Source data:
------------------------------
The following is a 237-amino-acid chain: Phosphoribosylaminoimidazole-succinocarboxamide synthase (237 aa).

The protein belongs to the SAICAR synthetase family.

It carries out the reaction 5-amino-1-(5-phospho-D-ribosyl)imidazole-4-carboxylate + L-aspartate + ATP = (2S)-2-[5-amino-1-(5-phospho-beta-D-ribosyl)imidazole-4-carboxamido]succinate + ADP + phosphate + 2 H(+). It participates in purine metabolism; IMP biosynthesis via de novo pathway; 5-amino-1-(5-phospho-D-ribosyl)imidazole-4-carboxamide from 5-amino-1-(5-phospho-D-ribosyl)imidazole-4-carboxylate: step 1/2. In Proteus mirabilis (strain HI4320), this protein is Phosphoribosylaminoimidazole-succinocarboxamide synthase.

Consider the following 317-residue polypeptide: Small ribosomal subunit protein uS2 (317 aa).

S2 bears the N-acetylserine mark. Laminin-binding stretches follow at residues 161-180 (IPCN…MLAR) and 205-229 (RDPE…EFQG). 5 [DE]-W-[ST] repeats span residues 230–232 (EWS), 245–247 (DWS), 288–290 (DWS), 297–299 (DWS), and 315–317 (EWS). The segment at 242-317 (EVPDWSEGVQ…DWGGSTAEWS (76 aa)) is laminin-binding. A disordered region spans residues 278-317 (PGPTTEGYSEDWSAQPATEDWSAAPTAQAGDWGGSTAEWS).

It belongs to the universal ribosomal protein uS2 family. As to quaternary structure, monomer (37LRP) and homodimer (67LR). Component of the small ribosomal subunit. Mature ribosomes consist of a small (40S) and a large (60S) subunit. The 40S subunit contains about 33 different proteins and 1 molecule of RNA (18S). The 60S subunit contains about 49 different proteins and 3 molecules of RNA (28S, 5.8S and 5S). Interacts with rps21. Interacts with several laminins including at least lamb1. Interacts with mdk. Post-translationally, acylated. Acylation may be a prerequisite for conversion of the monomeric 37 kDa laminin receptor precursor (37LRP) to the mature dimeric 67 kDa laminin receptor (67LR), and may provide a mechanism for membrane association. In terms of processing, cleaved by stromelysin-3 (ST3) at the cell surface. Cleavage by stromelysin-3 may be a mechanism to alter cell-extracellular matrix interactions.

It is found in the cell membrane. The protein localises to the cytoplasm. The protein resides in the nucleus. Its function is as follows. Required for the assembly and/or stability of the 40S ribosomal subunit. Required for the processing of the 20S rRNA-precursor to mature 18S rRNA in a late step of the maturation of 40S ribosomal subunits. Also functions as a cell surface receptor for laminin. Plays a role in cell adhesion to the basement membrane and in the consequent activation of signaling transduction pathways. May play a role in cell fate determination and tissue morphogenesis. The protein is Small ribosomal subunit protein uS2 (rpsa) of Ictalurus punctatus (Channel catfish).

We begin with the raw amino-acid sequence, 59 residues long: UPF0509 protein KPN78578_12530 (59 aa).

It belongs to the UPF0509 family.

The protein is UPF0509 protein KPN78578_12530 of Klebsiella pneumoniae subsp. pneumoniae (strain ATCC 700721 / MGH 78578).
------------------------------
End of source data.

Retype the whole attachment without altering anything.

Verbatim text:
The following is a 237-amino-acid chain: Phosphoribosylaminoimidazole-succinocarboxamide synthase (237 aa).

The protein belongs to the SAICAR synthetase family.

It carries out the reaction 5-amino-1-(5-phospho-D-ribosyl)imidazole-4-carboxylate + L-aspartate + ATP = (2S)-2-[5-amino-1-(5-phospho-beta-D-ribosyl)imidazole-4-carboxamido]succinate + ADP + phosphate + 2 H(+). It participates in purine metabolism; IMP biosynthesis via de novo pathway; 5-amino-1-(5-phospho-D-ribosyl)imidazole-4-carboxamide from 5-amino-1-(5-phospho-D-ribosyl)imidazole-4-carboxylate: step 1/2. In Proteus mirabilis (strain HI4320), this protein is Phosphoribosylaminoimidazole-succinocarboxamide synthase.

Consider the following 317-residue polypeptide: Small ribosomal subunit protein uS2 (317 aa).

S2 bears the N-acetylserine mark. Laminin-binding stretches follow at residues 161-180 (IPCN…MLAR) and 205-229 (RDPE…EFQG). 5 [DE]-W-[ST] repeats span residues 230–232 (EWS), 245–247 (DWS), 288–290 (DWS), 297–299 (DWS), and 315–317 (EWS). The segment at 242-317 (EVPDWSEGVQ…DWGGSTAEWS (76 aa)) is laminin-binding. A disordered region spans residues 278-317 (PGPTTEGYSEDWSAQPATEDWSAAPTAQAGDWGGSTAEWS).

It belongs to the universal ribosomal protein uS2 family. As to quaternary structure, monomer (37LRP) and homodimer (67LR). Component of the small ribosomal subunit. Mature ribosomes consist of a small (40S) and a large (60S) subunit. The 40S subunit contains about 33 different proteins and 1 molecule of RNA (18S). The 60S subunit contains about 49 different proteins and 3 molecules of RNA (28S, 5.8S and 5S). Interacts with rps21. Interacts with several laminins including at least lamb1. Interacts with mdk. Post-translationally, acylated. Acylation may be a prerequisite for conversion of the monomeric 37 kDa laminin receptor precursor (37LRP) to the mature dimeric 67 kDa laminin receptor (67LR), and may provide a mechanism for membrane association. In terms of processing, cleaved by stromelysin-3 (ST3) at the cell surface. Cleavage by stromelysin-3 may be a mechanism to alter cell-extracellular matrix interactions.

It is found in the cell membrane. The protein localises to the cytoplasm. The protein resides in the nucleus. Its function is as follows. Required for the assembly and/or stability of the 40S ribosomal subunit. Required for the processing of the 20S rRNA-precursor to mature 18S rRNA in a late step of the maturation of 40S ribosomal subunits. Also functions as a cell surface receptor for laminin. Plays a role in cell adhesion to the basement membrane and in the consequent activation of signaling transduction pathways. May play a role in cell fate determination and tissue morphogenesis. The protein is Small ribosomal subunit protein uS2 (rpsa) of Ictalurus punctatus (Channel catfish).

We begin with the raw amino-acid sequence, 59 residues long: UPF0509 protein KPN78578_12530 (59 aa).

It belongs to the UPF0509 family.

The protein is UPF0509 protein KPN78578_12530 of Klebsiella pneumoniae subsp. pneumoniae (strain ATCC 700721 / MGH 78578).